Update – A reader in Switzerland writes to inform me that the cost of a safe deposit box, insurance and transport averages -0.125%, but the SNB is currently charging -0.75% so there is in fact empirical evidence that my thinking on this is correct. That is, the theoretical floor on negative interest rates is not the cost of holding cash in storage…I also confirmed with my own bank that storage is free for high account balances. So the marginal wealthy account holder won’t pay storage costs even if interest rates are negative.
Just a short comment here on the debate about negative interest rates and the zero lower bound. I see that many economists are debating how low interest rates can go (see Sumner, Krugman and Soltas). They seem to have concluded that interest rates can go as low as…the cost of a safety deposit box. The basic logic (if we can you call it that) is that people will carry negative interest deposits so long as it costs less than storing cash. Evan Soltas ran through some figures on the cost of using a safe deposit box and Paul Krugman and Scott Sumner basically agreed with his analysis. They figured it all out!
Sadly, this is why economists are often scoffed at. This analysis is so detached from reality that it can hardly be taken seriously. How many people actually use a safe deposit box? I mean, the average American doesn’t even have $4,000 in total savings. 27% have NO emergency savings at all. And three quarters of Americans don’t have enough emergency savings to last 6 months. Yet a group of economists have all agreed that the cost of a safety deposit box, something used almost exclusively by people who have money pouring out of their ears (ie, not even close to most of the people in the economy), is going to be the primary driving factor in whether people will hold cash relative to deposits. According to this theory, yields are determined by a small group of wealthy people who hold safety deposit boxes and calculate the cost/benefit of holding cash versus deposits. I just don’t see how this can be remotely realistic because this just isn’t how people think about their deposits – that is, should I hold my deposits in a bank account or in the bank vault? This would be, a marginal impact, at best given the fact that so few people would actually engage in such behavior.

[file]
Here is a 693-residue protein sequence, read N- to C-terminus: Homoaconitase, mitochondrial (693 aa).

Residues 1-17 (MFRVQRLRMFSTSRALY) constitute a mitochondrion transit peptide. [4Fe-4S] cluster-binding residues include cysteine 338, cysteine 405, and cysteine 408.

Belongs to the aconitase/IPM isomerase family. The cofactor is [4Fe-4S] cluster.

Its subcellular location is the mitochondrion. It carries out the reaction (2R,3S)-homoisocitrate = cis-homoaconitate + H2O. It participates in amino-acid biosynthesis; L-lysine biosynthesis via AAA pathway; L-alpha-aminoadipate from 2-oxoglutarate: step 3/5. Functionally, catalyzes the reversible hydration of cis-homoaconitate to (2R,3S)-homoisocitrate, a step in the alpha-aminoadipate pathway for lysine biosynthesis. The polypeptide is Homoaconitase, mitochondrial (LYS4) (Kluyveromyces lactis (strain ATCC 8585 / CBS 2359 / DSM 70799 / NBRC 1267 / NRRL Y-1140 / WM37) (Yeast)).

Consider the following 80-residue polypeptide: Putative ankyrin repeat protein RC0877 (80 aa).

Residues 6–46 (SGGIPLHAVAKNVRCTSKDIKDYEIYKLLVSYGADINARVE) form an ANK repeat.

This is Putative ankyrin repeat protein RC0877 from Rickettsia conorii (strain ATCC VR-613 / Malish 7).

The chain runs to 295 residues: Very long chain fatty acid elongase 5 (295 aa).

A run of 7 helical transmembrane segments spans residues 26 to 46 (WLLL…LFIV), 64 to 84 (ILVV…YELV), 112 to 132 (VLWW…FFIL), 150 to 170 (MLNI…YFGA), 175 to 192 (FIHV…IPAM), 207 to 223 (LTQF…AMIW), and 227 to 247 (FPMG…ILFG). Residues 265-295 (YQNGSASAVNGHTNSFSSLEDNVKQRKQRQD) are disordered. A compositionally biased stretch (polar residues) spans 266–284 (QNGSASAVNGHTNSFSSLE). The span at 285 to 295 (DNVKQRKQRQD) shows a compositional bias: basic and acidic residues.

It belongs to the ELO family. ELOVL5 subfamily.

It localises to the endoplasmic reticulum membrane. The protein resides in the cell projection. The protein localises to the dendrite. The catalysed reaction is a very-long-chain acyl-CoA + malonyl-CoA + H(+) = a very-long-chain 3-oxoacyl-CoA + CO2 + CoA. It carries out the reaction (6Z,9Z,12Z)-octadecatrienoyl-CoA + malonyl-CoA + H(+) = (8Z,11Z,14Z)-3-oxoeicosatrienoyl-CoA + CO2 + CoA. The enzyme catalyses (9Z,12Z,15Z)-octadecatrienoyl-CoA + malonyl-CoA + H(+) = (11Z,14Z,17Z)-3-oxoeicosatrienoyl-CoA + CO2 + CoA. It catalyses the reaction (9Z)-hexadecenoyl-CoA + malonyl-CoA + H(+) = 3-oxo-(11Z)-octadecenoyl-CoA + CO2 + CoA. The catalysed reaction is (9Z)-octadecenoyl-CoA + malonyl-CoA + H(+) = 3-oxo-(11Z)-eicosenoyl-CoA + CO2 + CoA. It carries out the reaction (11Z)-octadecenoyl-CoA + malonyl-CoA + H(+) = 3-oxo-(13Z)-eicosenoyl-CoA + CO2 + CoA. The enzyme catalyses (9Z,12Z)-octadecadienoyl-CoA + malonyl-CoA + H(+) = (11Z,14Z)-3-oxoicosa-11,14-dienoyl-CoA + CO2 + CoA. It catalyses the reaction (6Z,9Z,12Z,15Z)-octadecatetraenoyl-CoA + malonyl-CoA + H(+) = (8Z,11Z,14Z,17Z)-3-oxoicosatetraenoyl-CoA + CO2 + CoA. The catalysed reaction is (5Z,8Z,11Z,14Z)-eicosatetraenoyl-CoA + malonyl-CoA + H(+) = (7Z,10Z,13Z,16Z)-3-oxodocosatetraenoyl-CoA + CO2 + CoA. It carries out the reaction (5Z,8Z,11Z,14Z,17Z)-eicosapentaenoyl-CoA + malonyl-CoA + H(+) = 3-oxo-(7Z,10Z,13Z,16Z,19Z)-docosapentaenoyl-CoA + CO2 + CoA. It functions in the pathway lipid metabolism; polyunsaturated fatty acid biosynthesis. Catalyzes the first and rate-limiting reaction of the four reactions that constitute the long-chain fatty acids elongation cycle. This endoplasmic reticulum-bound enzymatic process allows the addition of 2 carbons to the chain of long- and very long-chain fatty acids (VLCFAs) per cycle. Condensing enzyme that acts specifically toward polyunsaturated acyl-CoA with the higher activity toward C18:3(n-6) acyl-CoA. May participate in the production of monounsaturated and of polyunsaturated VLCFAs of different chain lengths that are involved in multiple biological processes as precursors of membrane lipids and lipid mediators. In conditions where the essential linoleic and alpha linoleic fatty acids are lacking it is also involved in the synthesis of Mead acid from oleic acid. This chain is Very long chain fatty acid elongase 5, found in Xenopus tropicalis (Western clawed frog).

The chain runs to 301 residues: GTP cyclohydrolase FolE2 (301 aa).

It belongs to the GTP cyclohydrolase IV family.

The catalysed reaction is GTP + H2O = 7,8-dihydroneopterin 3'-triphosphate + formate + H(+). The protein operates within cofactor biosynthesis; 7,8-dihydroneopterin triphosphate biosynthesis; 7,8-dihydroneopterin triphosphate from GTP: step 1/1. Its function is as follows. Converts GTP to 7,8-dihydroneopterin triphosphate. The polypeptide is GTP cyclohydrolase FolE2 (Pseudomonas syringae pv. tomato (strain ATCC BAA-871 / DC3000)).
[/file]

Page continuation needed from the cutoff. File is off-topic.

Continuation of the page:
I think it’s much more realistic to assume that, if the Central Bank wants to establish a negative rate on deposits, it will charge banks a rate on reserves which will act as a tax on banks which banks will try to pass along in various forms. In essence, the cost of a vault will change as a result of the Central Bank policy. Rates will not be determined by rich people looking to store cash in vaults. And Central Bank policy will only remain as onerous on the banks as the Central Bank allows it to become. That is, the Central Bank won’t cause a run on deposits if it becomes clear that a negative interest rate is causing exactly that. So the whole theory of focusing on storage costs gets it backwards to begin with.
This is the sort of “analysis” that drives non-economists mad. It is so wildly detached from reality that you have to scratch your head wondering how economists could come to the sorts of conclusions they do. It makes you wonder if any of their models are even remotely representative of reality or if they’re just purely theoretical nonsense. It’s as if they have almost no experience operating in the actual economy at times. Of course, I am unfairly throwing all “economists” under the bus, but this is a fairly widespread problem as we can see in this instance. And I apologize to the fine economists who aren’t totally detached from the economy the rest of us actually use on a daily basis…..
Anyway, we should probably stop thinking about these things and get back to counting these bills in my many safe deposit boxes.
Addendum – several economists wrote me to express their displeasure about this post. They say I am being too critical. Well, I am being critical. That was the point. Economists play a very important role in our world by establishing the framework through which policymakers interpret and influence the world. When their models are wildly unrealistic it hurts us all. I don’t point out errors in modern mainstream econ because I am trying to hurt people’s feelings. I point out the errors because I am trying to provide an alternative perspective to what often appears like ivory tower theorizing. And if I am right then the errors should turn into a more constructive and realistic debate going forward. It’s all in the interest of becoming better informed and hopefully generating better conclusions. Sorry if it comes across as abrasive. That is not my intent